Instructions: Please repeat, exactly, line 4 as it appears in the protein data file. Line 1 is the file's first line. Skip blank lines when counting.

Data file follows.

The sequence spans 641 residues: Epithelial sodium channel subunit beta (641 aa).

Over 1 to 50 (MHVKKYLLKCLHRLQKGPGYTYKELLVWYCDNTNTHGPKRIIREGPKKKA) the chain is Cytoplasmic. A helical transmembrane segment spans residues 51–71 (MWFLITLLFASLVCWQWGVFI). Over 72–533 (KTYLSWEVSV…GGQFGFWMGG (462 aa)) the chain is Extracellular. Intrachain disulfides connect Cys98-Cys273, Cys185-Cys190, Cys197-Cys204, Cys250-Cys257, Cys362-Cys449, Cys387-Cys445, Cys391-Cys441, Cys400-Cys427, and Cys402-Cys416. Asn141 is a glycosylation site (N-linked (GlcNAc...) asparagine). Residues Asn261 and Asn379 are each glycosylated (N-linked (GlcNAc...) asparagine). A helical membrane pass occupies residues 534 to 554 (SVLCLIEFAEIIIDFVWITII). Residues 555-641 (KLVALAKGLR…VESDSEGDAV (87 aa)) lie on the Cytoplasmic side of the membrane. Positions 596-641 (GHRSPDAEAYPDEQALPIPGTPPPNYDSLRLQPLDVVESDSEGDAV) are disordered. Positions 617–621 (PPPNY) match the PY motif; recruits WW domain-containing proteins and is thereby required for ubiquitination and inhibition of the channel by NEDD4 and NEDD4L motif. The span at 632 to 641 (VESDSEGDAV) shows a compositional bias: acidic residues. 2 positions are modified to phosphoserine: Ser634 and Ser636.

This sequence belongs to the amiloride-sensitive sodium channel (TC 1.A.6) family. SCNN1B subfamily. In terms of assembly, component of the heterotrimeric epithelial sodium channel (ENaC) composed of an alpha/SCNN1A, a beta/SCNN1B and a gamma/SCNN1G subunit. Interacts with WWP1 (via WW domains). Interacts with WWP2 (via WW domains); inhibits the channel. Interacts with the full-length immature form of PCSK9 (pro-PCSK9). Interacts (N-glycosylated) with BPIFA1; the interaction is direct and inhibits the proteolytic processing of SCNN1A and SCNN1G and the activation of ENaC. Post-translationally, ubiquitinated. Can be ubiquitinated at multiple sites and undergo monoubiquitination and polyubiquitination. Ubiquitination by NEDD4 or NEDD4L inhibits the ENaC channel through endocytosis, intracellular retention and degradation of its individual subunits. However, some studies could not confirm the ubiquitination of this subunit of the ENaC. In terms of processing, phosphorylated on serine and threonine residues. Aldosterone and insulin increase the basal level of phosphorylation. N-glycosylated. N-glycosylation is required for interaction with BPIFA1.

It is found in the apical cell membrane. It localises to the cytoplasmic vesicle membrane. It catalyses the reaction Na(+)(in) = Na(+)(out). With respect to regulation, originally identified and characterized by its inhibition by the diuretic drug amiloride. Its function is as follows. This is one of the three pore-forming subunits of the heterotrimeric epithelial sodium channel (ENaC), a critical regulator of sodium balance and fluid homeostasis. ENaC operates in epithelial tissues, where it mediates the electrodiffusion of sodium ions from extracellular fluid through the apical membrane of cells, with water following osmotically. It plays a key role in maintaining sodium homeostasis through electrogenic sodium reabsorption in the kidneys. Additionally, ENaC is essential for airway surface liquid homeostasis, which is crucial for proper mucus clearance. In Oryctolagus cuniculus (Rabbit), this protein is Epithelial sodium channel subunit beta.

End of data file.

It is found in the apical cell membrane. It localises to the cytoplasmic vesicle membrane. It catalyses the reaction Na(+)(in) = Na(+)(out). With respect to regulation, originally identified and characterized by its inhibition by the diuretic drug amiloride. Its function is as follows. This is one of the three pore-forming subunits of the heterotrimeric epithelial sodium channel (ENaC), a critical regulator of sodium balance and fluid homeostasis. ENaC operates in epithelial tissues, where it mediates the electrodiffusion of sodium ions from extracellular fluid through the apical membrane of cells, with water following osmotically. It plays a key role in maintaining sodium homeostasis through electrogenic sodium reabsorption in the kidneys. Additionally, ENaC is essential for airway surface liquid homeostasis, which is crucial for proper mucus clearance. In Oryctolagus cuniculus (Rabbit), this protein is Epithelial sodium channel subunit beta.